Can you share a story about the funniest mistake you made when you were first starting? Can you tell us what lesson you learned from that?
When I first started, there was a client that owed us $700. He kept saying that he would pay, but months went by, the work had been done, and he wouldn’t pay. After many rejected calls, I suited up and went to his place to ask him to please pay us. At that time, Day Translations was just me and two other employees.
It turned out that he was a disabled US veteran, which made me feel terrible. He told me he had been having a hard time lately, but he ended up writing me a check. We had a pleasant conversation after that.
Even though that went well, I would never do this today. From that point on, I decided to establish a Payment Collection team for this sort of situations.
Are you working on any exciting new projects now? How do you think that will help people?
We just launched our full suite of international marketing services: we work on everything from global web design, to multilingual social media management, ppc advertising and SEO optimization. We provide companies the full suite of digital marketing services to target any market, no matter the culture, no matter the language.
We’re also working on the Day Awards: a yearly event where we celebrate the projects, individuals, and tools that have taken the language industry by storm during the year. We’ll host the ceremony on our Youtube channel on September 30, 2019, to celebrate International Translation Day.
Ok, thank you for that. Let’s now jump to the main focus of our interview. Have you ever been publicly shamed or embarrassed on social media? Can you share with our readers what that experience felt like?
Managing a company is about balancing the happiness of the clients with the happiness of the employees, and one of the hardest things to do is to let go of an employee.
We had one language professional working for us that was difficult from the very beginning. When she was terminated, after we paid her what we owed her, she started attacking us on social media, and sending me private messages at all moments of the day and night. This went on for about three months. I never involved the law or the police, I just kept asking her to stop until eventually she did.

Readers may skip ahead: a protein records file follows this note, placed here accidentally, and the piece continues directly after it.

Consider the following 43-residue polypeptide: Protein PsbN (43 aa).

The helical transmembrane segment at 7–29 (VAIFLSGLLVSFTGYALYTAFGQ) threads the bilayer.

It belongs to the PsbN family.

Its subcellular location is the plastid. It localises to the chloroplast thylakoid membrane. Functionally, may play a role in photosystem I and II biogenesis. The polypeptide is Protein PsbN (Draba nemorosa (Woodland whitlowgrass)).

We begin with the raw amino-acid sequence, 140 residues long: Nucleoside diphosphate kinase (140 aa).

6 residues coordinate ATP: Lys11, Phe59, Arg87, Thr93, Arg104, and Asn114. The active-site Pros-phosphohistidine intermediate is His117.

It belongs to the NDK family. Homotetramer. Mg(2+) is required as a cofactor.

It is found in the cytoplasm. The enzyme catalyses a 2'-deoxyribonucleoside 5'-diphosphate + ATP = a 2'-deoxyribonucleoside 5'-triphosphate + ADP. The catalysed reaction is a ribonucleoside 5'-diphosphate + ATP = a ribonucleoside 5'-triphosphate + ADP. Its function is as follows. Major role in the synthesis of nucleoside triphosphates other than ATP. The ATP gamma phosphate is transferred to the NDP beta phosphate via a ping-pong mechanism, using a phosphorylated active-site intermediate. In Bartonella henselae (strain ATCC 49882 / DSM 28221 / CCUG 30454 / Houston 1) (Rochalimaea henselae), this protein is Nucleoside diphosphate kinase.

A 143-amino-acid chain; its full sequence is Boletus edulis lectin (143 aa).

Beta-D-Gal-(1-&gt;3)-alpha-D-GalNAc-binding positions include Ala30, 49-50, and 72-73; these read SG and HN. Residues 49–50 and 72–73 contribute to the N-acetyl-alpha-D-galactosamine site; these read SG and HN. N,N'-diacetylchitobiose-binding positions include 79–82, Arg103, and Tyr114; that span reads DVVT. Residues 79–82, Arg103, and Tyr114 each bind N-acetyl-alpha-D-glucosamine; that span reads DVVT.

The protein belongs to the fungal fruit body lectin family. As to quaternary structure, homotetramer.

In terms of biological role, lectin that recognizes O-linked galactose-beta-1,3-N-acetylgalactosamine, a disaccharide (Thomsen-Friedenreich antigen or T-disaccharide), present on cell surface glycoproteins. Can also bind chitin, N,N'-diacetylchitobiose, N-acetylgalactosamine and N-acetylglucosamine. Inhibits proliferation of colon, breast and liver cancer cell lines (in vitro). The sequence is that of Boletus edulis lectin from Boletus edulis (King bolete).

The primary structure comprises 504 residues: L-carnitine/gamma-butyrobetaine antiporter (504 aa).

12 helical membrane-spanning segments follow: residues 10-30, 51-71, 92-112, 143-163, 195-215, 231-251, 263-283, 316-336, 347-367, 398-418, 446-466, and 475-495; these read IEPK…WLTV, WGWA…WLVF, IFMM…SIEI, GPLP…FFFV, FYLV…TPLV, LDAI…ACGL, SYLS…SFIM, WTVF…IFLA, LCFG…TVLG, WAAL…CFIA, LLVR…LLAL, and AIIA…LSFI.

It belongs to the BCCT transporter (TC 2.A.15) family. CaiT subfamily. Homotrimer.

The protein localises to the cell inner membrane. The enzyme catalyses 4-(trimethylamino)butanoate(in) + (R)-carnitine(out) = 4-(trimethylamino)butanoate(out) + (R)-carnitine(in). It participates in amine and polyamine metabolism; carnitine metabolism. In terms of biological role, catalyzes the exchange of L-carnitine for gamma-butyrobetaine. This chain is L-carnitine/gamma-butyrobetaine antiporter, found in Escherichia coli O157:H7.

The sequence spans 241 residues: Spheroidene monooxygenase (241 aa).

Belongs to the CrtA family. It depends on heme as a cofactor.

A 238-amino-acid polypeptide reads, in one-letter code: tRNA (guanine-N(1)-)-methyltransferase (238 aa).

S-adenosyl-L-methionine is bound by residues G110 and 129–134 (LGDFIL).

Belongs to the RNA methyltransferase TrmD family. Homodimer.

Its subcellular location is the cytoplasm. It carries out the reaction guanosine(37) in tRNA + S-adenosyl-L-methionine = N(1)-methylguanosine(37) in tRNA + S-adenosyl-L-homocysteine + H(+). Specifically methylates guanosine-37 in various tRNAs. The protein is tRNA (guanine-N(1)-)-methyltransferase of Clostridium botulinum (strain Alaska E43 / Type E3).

Working with people from all over the world can be a blessing, but sometimes that can cause these problems because you don’t get to meet the person beforehand.
What did you do to shake off that negative feeling?
My employees are a huge support system for me. They help me put things into perspective, they know how to do that. This hadn’t happened before, but as we keep growing, we expect that it will. I’m also trying to share my personal profile as a businessman, so I know that this sort of situations might come up in the future.
The best advice I can give for shaking off hateful comments and situations like this, is turning frustration into motivation to keep growing.
Have you ever posted a comment on social media that you regretted because you felt it was too harsh or mean?
Not really. I try to keep my opinions to myself, as much as possible. I feel like the internet has turned into a very divisive place as of late, and people expect everyone to have an opinion about everything so they can put you in either one box or the other. And since, for most topics, I don’t consider myself to be on either box, I prefer to remain quiet.
When one reads the comments on Youtube or Instagram, or the trending topics on Twitter, a great percentage of them are critical, harsh, and hurtful. The people writing the comments may feel like they are simply tapping buttons on a keyboard, but to the one on the receiving end of the comment, it is very different. This may be intuitive, but I feel that it will be instructive to spell it out. Can you help illustrate to our readers what the recipient of a public online critique might be feeling?